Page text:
An axe is one of the most useful tools a person can own. It’s a hammer, a rescue tool, an occasional weapon, and a construction tool. It’s the indispensable friend of the fire-builder and the firefighter, and every home (rural, urban or suburban) should have one.
You won’t need to ride out Hurricane Katrina to appreciate the ancient utility of the axe. When a windstorm knocked out our power and downed a 60′ cedar across our street, my long-handled Estwing topped and limbed it in a jiffy. We were able to open our own street to traffic, without waiting days for the roads department to rescue us.
When it comes to axes, there’s nothing obscure or exotic about Estwings. They’re just solidly built and cheap enough that just about anyone can afford one.
Wooden-handled axes have been around for thousands of years, and even the most exclusive modern designs differ little from Iron Age prototypes. Traditional axes have some issues, however. Wooden axe handles can dry out and splinter over time, and dry wood can shrink and loosen the axe head. A wooden axe handle can even break if you hit it wrong.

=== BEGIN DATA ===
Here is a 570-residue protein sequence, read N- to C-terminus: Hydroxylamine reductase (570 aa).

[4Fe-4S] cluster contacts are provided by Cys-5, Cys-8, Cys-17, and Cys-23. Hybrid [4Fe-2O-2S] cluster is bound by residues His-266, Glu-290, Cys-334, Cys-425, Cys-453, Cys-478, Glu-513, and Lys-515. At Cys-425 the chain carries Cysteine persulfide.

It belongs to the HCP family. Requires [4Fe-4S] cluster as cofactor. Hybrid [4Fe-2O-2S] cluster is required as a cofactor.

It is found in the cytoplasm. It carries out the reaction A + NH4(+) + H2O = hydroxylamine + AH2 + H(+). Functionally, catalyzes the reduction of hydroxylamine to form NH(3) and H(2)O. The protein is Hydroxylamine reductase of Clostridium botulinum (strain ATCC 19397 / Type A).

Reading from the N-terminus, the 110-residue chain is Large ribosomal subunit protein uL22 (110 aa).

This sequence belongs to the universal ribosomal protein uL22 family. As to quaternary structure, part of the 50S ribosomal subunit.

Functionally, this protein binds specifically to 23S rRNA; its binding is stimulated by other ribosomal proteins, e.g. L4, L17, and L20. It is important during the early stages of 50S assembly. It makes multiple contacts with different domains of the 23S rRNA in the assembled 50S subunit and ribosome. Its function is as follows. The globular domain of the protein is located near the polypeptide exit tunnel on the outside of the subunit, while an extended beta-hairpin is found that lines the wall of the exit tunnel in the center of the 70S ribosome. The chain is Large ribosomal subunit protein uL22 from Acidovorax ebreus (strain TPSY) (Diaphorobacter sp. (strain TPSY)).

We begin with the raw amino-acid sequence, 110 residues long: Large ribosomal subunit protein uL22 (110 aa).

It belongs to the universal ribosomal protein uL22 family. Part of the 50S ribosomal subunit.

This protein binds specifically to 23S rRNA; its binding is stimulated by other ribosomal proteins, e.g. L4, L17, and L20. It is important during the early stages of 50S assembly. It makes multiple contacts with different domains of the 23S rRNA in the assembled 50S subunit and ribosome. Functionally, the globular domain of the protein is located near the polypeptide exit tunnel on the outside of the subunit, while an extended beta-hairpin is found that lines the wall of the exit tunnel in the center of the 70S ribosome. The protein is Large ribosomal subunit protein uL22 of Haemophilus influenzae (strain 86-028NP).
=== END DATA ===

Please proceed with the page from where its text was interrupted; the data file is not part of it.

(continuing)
Estwing solved all those problems by forging the head and shaft from a single piece of 1055 carbon steel.
Their leather-handled Sportsman’s Axe is a backwoods classic, and the stacked leather washers (think Ka-Bar handle) absorb some of the shock.
This maintenance-free and nearly unbreakable design isn’t without its drawbacks, because steel handles still transmit more impact shock than wooden handles do. The convex grind of an Estwing edge has been criticized as a bit too thick for optimal chopping. These are valid criticisms, but this isn’t a professional’s axe.